Nowa Huta

Nowa Huta: Generations of Change in a Model Socialist Town

Kinga Pozniak
Copyright Date: 2014
Pages: 224
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    Nowa Huta
    Book Description:

    In 1949 construction of the planned town of Nowa Huta began on the outskirts of Kraków, Poland. Its centerpiece, the Lenin Steelworks, promised a secure future for workers and their families. By the 1980s, however, the rise of the Solidarity movement and the ensuing shock therapy program of the early 1990s rapidly transitioned the country from socialism to a market-based economy, and Nowa Huta fell on hard times.Kinga Pozniak shows how the remarkable political, economic, and social upheavals since the end of the Second World War have profoundly shaped the historical memory of these events in the minds of the people who lived through them. Through extensive interviews, she finds three distinct, generationally based framings of the past. Those who built the town recall the might of local industry and plentiful jobs. The following generation experienced the uprisings of the 1980s and remembers the repression and dysfunction of the socialist system and their resistance to it. Today's generation has no direct experience with either socialism or Solidarity, yet as residents of Nowa Huta they suffer the stigma of lower-class stereotyping and marginalization from other Poles.Pozniak examines the factors that lead to the rewriting of history and the formation of memory, and the use of history to sustain current political and economic agendas. She finds that despite attempts to create a single, hegemonic vision of the past and a path for the future, these discourses are always contested-a dynamic that, for the residents of Nowa Huta, allows them to adapt as their personal experience tells them.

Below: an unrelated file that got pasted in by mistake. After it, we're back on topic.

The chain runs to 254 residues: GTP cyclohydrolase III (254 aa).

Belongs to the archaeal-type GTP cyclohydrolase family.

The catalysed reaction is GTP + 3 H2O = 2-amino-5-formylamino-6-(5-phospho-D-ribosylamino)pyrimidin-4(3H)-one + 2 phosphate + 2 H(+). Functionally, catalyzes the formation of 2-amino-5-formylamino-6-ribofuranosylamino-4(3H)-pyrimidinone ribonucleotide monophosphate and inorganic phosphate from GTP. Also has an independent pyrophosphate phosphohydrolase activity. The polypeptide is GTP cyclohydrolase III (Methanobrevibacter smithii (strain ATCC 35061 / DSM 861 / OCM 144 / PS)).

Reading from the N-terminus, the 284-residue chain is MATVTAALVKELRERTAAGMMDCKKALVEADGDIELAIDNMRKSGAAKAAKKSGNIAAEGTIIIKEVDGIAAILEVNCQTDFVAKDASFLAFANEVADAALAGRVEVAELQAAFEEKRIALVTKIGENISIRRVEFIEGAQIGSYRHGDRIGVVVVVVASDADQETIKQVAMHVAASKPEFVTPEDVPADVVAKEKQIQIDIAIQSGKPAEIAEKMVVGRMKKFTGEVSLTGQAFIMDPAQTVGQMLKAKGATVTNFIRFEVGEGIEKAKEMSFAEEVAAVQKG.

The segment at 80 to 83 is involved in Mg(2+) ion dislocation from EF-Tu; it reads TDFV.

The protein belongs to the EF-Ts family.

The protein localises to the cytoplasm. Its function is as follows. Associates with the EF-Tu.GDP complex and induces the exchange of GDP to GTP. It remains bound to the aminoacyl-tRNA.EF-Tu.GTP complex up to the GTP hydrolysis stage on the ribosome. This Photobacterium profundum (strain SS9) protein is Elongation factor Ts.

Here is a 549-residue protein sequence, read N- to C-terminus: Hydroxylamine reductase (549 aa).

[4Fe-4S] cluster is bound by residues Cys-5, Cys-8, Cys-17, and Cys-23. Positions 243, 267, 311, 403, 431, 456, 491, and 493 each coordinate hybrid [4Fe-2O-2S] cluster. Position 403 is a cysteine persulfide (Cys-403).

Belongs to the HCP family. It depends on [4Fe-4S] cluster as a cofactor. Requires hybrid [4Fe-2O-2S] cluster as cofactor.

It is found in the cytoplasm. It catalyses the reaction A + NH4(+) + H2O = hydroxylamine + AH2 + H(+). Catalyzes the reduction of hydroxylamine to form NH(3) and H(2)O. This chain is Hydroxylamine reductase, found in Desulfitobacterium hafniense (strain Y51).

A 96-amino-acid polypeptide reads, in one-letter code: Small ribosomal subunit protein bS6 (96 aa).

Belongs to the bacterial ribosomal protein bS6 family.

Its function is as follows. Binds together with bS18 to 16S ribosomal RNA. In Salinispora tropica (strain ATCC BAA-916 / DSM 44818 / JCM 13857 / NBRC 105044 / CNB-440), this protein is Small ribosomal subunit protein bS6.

eISBN: 978-0-8229-8024-7
    Subjects: History, Anthropology

Table of Contents

  1. Front Matter
    (pp. i-vi)
  2. Table of Contents
    (pp. vii-vii)
  3. [Map]
    (pp. viii-viii)
    (pp. ix-xii)
    (pp. 1-20)

    For much of the second half of the twentieth century, the global geopolitical landscape was shaped by two political-economic systems, socialism and capitalism. The two were seen as mutually exclusive and fundamentally incompatible with one another and thus divided the world into two opposing camps. In 1989, this arrangement came to an end as socialist governments across East-Central Europe collapsed one by one.¹ Eastern European socialism is now largely relegated to history.² And yet the legacy of socialist institutions, values, and social formations continues to inform present-day politics, economic programs, and people’s lives. How the socialist past is remembered has...

  6. CHAPTER 1 Memory and Change in Nowa Huta’s Cityscape
    (pp. 21-63)

    If you and I arrive in Kraków and ask for directions to Nowa Huta, we will be told to take the streetcar to Central Square (Plac Centralny) and get off there. The square is actually more of a transportation circle where five streets converge. If we stand in the very center, in the small green area surrounded by streetcar tracks, we can see many defining features of Nowa Huta that speak to different aspects of the district’s history. The square is surrounded by buildings in the socialist realist style, although the tourist could be forgiven for confusing it with Renaissance...

  7. CHAPTER 2 From Lenin to Mittal: Work, Memory, and Change in Nowa Huta’s Steelworks